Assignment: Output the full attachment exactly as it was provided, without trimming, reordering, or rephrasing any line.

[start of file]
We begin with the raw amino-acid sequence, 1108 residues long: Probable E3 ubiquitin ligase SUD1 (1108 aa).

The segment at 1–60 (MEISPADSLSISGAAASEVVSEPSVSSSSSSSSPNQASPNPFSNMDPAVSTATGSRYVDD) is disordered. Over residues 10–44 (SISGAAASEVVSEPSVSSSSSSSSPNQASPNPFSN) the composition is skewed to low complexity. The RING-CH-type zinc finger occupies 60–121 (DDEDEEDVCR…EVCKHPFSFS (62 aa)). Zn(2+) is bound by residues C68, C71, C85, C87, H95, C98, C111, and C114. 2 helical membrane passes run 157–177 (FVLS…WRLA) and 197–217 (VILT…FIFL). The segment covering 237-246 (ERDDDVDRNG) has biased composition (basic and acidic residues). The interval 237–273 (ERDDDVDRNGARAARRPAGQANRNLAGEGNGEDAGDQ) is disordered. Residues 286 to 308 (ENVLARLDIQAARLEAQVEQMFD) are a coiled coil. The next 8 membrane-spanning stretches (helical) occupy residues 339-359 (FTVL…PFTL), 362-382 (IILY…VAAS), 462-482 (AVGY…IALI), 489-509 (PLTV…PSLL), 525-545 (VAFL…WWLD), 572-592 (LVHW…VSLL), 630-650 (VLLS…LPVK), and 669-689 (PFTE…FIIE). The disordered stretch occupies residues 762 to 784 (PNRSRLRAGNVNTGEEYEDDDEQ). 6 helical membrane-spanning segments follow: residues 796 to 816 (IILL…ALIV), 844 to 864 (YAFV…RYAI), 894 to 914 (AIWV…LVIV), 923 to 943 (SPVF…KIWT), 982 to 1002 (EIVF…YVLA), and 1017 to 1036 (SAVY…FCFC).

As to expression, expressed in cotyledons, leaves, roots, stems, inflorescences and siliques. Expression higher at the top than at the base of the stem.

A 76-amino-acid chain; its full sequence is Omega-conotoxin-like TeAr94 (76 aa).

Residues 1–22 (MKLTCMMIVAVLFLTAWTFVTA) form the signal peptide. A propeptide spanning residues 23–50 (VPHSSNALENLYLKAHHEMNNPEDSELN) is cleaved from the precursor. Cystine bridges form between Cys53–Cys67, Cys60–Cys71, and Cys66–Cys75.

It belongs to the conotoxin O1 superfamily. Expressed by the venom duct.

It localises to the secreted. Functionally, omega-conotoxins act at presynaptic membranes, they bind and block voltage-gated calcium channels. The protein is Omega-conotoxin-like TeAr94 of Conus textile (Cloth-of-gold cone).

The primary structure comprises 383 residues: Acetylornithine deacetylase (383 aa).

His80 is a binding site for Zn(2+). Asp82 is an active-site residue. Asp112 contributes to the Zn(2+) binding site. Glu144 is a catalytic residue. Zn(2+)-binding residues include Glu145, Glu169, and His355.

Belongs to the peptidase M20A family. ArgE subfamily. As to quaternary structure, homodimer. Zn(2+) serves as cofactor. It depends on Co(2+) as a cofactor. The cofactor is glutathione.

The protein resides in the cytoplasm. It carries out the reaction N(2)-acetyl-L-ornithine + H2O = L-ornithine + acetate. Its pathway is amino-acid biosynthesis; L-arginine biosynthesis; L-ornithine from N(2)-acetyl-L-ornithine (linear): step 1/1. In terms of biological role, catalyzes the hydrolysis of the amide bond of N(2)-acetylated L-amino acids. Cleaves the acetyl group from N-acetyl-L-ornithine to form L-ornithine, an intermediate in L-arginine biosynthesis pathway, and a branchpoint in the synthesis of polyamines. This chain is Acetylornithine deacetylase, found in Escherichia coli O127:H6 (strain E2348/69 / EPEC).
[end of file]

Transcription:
We begin with the raw amino-acid sequence, 1108 residues long: Probable E3 ubiquitin ligase SUD1 (1108 aa).

The segment at 1–60 (MEISPADSLSISGAAASEVVSEPSVSSSSSSSSPNQASPNPFSNMDPAVSTATGSRYVDD) is disordered. Over residues 10–44 (SISGAAASEVVSEPSVSSSSSSSSPNQASPNPFSN) the composition is skewed to low complexity. The RING-CH-type zinc finger occupies 60–121 (DDEDEEDVCR…EVCKHPFSFS (62 aa)). Zn(2+) is bound by residues C68, C71, C85, C87, H95, C98, C111, and C114. 2 helical membrane passes run 157–177 (FVLS…WRLA) and 197–217 (VILT…FIFL). The segment covering 237-246 (ERDDDVDRNG) has biased composition (basic and acidic residues). The interval 237–273 (ERDDDVDRNGARAARRPAGQANRNLAGEGNGEDAGDQ) is disordered. Residues 286 to 308 (ENVLARLDIQAARLEAQVEQMFD) are a coiled coil. The next 8 membrane-spanning stretches (helical) occupy residues 339-359 (FTVL…PFTL), 362-382 (IILY…VAAS), 462-482 (AVGY…IALI), 489-509 (PLTV…PSLL), 525-545 (VAFL…WWLD), 572-592 (LVHW…VSLL), 630-650 (VLLS…LPVK), and 669-689 (PFTE…FIIE). The disordered stretch occupies residues 762 to 784 (PNRSRLRAGNVNTGEEYEDDDEQ). 6 helical membrane-spanning segments follow: residues 796 to 816 (IILL…ALIV), 844 to 864 (YAFV…RYAI), 894 to 914 (AIWV…LVIV), 923 to 943 (SPVF…KIWT), 982 to 1002 (EIVF…YVLA), and 1017 to 1036 (SAVY…FCFC).

As to expression, expressed in cotyledons, leaves, roots, stems, inflorescences and siliques. Expression higher at the top than at the base of the stem.

A 76-amino-acid chain; its full sequence is Omega-conotoxin-like TeAr94 (76 aa).

Residues 1–22 (MKLTCMMIVAVLFLTAWTFVTA) form the signal peptide. A propeptide spanning residues 23–50 (VPHSSNALENLYLKAHHEMNNPEDSELN) is cleaved from the precursor. Cystine bridges form between Cys53–Cys67, Cys60–Cys71, and Cys66–Cys75.

It belongs to the conotoxin O1 superfamily. Expressed by the venom duct.

It localises to the secreted. Functionally, omega-conotoxins act at presynaptic membranes, they bind and block voltage-gated calcium channels. The protein is Omega-conotoxin-like TeAr94 of Conus textile (Cloth-of-gold cone).

The primary structure comprises 383 residues: Acetylornithine deacetylase (383 aa).

His80 is a binding site for Zn(2+). Asp82 is an active-site residue. Asp112 contributes to the Zn(2+) binding site. Glu144 is a catalytic residue. Zn(2+)-binding residues include Glu145, Glu169, and His355.

Belongs to the peptidase M20A family. ArgE subfamily. As to quaternary structure, homodimer. Zn(2+) serves as cofactor. It depends on Co(2+) as a cofactor. The cofactor is glutathione.

The protein resides in the cytoplasm. It carries out the reaction N(2)-acetyl-L-ornithine + H2O = L-ornithine + acetate. Its pathway is amino-acid biosynthesis; L-arginine biosynthesis; L-ornithine from N(2)-acetyl-L-ornithine (linear): step 1/1. In terms of biological role, catalyzes the hydrolysis of the amide bond of N(2)-acetylated L-amino acids. Cleaves the acetyl group from N-acetyl-L-ornithine to form L-ornithine, an intermediate in L-arginine biosynthesis pathway, and a branchpoint in the synthesis of polyamines. This chain is Acetylornithine deacetylase, found in Escherichia coli O127:H6 (strain E2348/69 / EPEC).